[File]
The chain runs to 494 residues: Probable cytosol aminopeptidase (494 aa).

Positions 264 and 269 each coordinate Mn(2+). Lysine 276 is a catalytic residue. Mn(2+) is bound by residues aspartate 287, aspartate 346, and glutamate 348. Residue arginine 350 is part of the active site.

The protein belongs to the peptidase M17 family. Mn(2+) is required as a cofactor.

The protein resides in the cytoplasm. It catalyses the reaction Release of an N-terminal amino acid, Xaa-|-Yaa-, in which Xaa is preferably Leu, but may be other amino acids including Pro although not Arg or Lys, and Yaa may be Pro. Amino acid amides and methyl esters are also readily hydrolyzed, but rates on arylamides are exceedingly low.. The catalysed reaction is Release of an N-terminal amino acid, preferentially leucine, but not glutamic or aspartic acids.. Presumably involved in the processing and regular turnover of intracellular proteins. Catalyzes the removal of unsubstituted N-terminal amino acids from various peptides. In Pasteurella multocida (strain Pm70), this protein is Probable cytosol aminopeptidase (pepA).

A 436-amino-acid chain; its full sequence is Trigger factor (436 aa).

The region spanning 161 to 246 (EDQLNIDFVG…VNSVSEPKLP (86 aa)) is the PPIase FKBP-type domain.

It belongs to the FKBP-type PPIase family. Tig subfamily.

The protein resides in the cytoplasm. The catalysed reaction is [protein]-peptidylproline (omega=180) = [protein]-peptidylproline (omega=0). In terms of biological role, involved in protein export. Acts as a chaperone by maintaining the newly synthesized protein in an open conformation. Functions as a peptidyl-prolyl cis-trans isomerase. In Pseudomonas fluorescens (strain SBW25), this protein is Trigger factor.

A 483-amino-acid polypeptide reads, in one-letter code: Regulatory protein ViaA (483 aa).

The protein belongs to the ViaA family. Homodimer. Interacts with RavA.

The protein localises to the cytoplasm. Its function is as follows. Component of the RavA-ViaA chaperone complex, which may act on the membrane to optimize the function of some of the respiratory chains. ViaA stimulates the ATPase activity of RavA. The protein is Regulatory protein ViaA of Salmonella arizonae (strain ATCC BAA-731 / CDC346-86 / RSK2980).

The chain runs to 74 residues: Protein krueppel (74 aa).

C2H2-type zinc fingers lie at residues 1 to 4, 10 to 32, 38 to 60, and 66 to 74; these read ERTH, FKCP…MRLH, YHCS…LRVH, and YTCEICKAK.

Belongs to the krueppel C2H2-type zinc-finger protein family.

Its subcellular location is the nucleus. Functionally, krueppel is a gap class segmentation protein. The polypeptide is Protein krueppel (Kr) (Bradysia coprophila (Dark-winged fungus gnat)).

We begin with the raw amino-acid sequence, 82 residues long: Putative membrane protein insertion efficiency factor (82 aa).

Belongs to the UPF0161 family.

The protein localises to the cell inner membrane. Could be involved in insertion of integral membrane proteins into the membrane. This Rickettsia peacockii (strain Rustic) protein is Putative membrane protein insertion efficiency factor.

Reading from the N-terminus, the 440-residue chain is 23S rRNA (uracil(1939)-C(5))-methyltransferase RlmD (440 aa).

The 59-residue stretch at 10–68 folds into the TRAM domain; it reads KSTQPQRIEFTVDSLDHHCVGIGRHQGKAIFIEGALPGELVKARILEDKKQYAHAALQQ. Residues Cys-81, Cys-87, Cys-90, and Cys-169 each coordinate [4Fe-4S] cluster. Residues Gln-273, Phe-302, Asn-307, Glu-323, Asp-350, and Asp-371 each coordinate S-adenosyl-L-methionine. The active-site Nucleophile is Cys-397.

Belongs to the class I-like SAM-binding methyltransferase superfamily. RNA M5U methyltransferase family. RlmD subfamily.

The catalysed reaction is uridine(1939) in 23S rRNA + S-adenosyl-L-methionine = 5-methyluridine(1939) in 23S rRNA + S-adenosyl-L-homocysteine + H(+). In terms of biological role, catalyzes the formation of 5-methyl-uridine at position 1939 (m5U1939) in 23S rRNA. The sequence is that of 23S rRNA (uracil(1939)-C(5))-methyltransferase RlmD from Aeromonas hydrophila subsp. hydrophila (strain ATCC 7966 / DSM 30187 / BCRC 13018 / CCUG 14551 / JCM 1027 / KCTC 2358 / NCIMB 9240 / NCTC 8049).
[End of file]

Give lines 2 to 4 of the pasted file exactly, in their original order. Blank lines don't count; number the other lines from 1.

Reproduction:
Positions 264 and 269 each coordinate Mn(2+). Lysine 276 is a catalytic residue. Mn(2+) is bound by residues aspartate 287, aspartate 346, and glutamate 348. Residue arginine 350 is part of the active site.

The protein belongs to the peptidase M17 family. Mn(2+) is required as a cofactor.

The protein resides in the cytoplasm. It catalyses the reaction Release of an N-terminal amino acid, Xaa-|-Yaa-, in which Xaa is preferably Leu, but may be other amino acids including Pro although not Arg or Lys, and Yaa may be Pro. Amino acid amides and methyl esters are also readily hydrolyzed, but rates on arylamides are exceedingly low.. The catalysed reaction is Release of an N-terminal amino acid, preferentially leucine, but not glutamic or aspartic acids.. Presumably involved in the processing and regular turnover of intracellular proteins. Catalyzes the removal of unsubstituted N-terminal amino acids from various peptides. In Pasteurella multocida (strain Pm70), this protein is Probable cytosol aminopeptidase (pepA).